Cancer cells are often characterized by high proliferation rates, a consequence of increased mitotic signaling coupled with unchecked cellular growth. We recently demonstrated that vascular endothelial cells unexpectedly express ferlins, a family of muscle-specific proteins capable of regulating the fusion of lipid patches to the plasma membrane, and that these highly regulated membrane fusion events are essential to endothelial cell proliferation and homeostasis. Here, we show that human and mouse breast cancer cell lines also express myoferlin at various levels, and that the processes of transformation, epithelial-mesenchymal transition, and metastasis do not appear to have any effect on myoferlin expression in vitro. In vivo, we observed that solid mouse and human carcinoma tissues also express high levels of myoferlin protein. Loss-of-function studies performed in mice revealed that myoferlin gene knockdown can attenuate cancer cell proliferation in vitro and decrease tumor burden, and that accelerated tumor cell growth appears to rely on intact myoferlin-dependent membrane repair and signaling under exponential growth conditions. To our knowledge, these data provide the first evidence of myoferlin expression in solid human and mouse tumors. We have thus identified a novel membrane repair process that likely helps sustain the high growth rates characteristic of tumors, and we suggest that interfering with normal myoferlin expression and/or membrane repair and remodeling may provide therapeutically relevant antiproliferative effects.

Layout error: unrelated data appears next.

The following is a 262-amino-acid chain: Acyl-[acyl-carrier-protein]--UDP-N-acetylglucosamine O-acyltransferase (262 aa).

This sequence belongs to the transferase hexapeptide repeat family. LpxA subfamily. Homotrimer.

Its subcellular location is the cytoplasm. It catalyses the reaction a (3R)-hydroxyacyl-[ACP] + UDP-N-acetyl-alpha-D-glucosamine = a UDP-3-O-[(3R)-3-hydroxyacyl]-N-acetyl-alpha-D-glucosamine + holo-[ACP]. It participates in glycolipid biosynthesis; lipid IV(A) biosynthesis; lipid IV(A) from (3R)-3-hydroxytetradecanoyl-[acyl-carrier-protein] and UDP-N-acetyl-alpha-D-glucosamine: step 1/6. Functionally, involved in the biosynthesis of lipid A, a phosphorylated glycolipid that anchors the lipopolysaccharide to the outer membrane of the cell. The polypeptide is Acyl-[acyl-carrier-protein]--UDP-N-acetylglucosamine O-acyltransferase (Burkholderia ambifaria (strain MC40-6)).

ASJC Scopus subject areas
- Pathology and Forensic Medicine